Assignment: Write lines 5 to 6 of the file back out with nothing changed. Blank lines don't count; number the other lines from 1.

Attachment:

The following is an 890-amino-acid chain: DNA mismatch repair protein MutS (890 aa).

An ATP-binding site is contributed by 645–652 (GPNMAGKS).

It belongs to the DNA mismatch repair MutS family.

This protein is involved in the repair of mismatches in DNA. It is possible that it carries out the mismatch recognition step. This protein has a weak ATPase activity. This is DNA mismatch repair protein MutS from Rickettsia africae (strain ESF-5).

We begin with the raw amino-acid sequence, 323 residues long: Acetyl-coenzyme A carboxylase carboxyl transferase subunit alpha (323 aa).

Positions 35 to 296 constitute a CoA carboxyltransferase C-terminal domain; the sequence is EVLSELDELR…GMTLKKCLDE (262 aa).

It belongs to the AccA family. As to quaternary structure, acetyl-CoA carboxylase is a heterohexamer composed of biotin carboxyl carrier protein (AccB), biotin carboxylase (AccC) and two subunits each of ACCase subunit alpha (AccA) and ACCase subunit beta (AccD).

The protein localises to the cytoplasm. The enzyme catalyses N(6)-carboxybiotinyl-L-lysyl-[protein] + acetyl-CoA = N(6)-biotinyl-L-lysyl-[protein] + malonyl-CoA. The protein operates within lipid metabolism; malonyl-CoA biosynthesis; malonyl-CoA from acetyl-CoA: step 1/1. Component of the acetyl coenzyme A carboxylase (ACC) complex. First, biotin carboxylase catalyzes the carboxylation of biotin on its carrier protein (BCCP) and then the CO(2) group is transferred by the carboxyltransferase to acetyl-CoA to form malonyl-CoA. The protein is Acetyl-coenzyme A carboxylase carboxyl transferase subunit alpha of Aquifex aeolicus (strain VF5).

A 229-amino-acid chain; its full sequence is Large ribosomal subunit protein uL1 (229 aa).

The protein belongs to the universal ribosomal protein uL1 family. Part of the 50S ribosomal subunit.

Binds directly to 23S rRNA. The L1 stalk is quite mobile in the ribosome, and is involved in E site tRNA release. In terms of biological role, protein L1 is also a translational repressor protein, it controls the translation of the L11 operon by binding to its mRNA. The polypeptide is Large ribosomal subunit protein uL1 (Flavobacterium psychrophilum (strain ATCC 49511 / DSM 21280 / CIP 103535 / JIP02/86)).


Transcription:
We begin with the raw amino-acid sequence, 323 residues long: Acetyl-coenzyme A carboxylase carboxyl transferase subunit alpha (323 aa).

Positions 35 to 296 constitute a CoA carboxyltransferase C-terminal domain; the sequence is EVLSELDELR…GMTLKKCLDE (262 aa).